As a painter, my husband had amassed a huge collection of old paint chips and defunct paint decks. I also had a growing collection that I held onto from years of renovating and flipping houses.
Instead of throwing them all away, I was curious to see what one could do to recycle paint chips, so I did a Pinterest search and I came across a portrait of Marilyn Monroe done completely with paint chips. The light bulb went off: what better way to immortalize my husband, than with a paint chip portrait of himself!
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Step 1: Select a Picture Frame
The blog associated with the Pinterest post didn't really divulge much about how it was done so I had to make it up as I went along. With a few purchased items and a software program, such as photoshop, I knew I'd be able to figure out a method that worked! It was going to be a labour of love - extremely time consuming - but by breaking it down into smaller steps, this time-intensive project was going to be well worth it in the end.
The first thing I did was to select my picture frame; it had to be large enough so that when I assembled the 'pixelated' portrait I'd be able to still see all the detail. I found a great frame at Ikea, sized 19 3/4" x 27 1/2". As an added bonus, I was able to glue my paint chips directly to the hardboard backing, then reinsert it back into the frame to complete my project!
Step 2: Get a Paper Cutter
I needed something to cut the hundreds of little pieces that make up the portrait. During a trip to the dollar store I found this portable plastic X-Acto paper cutter with a metal blade for only $3. You can't go wrong with a price like that; it was sharp and just the right size for storing after the project was completed. I made some modifications to the paper cutter (more about that later).
Step 3: Corral Those Pieces
I also needed somewhere to corral all those hundreds of pieces of paint chips once they were all cut (over 800!). For that, I found this large medication organizer. I've seen them on Amazon, but I found mine at Walgreens when I was in the U.S.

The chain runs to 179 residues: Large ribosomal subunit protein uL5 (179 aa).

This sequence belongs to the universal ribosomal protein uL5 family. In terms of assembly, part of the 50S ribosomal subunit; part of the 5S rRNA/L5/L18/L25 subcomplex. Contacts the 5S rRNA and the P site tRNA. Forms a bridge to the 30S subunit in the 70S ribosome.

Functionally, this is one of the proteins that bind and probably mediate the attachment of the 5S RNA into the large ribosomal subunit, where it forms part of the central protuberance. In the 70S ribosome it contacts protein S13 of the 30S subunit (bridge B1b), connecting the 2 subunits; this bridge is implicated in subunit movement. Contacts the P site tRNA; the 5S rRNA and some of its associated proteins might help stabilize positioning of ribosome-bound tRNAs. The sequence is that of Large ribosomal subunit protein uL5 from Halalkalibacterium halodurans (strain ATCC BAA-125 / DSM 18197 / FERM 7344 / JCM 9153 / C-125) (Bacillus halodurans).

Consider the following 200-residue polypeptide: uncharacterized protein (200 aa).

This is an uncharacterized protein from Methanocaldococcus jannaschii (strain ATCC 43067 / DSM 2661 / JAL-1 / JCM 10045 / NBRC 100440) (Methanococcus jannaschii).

The last thing I needed was a glue stick. Once I gathered all my materials, I was ready to start.
Step 4: Photoshop
Start with a close-up picture. For demonstration purposes, I'm going to use this picture of Lady Gaga at the 73rd Golden Globe awards that I found using a Google search. Using Photoshop I neutralized all the background.
I selected any apparent black pixels that were still peeking through the strands of her hair and used the paint bucket to fill them with the same colour as the background (I wasn't too picky about capturing the lighter shades of grey).
Step 5: Crop
Then I cropped the picture very close.
Step 6: Pixelate
Selecting Filter / Pixelate / Mosaic in Photoshop will bring up a slide adjuster you can use to adjust the size of the pixels. I played with this to get a good balance of not too many squares vs. not too much pixelation, keeping in mind the size of the frame and the need to still be able to make out the face when done! The litmus test is to look at the computer screen at a distance to see how well the squares blend.
Step 7: Determine Size to Cut Pieces
When I did the vertical portrait of my husband, I ended up with 25 squares across the width and 33 squared in height. By cutting each paint chip into 7/8" squares, the final size ended up filling the dimensions of the Ikea Stromby Frame almost perfectly (I had to fill in a bit of the background colour along the right and left edges). The size of the paint chip will vary according to frame size and number of 'pixels' you end up with.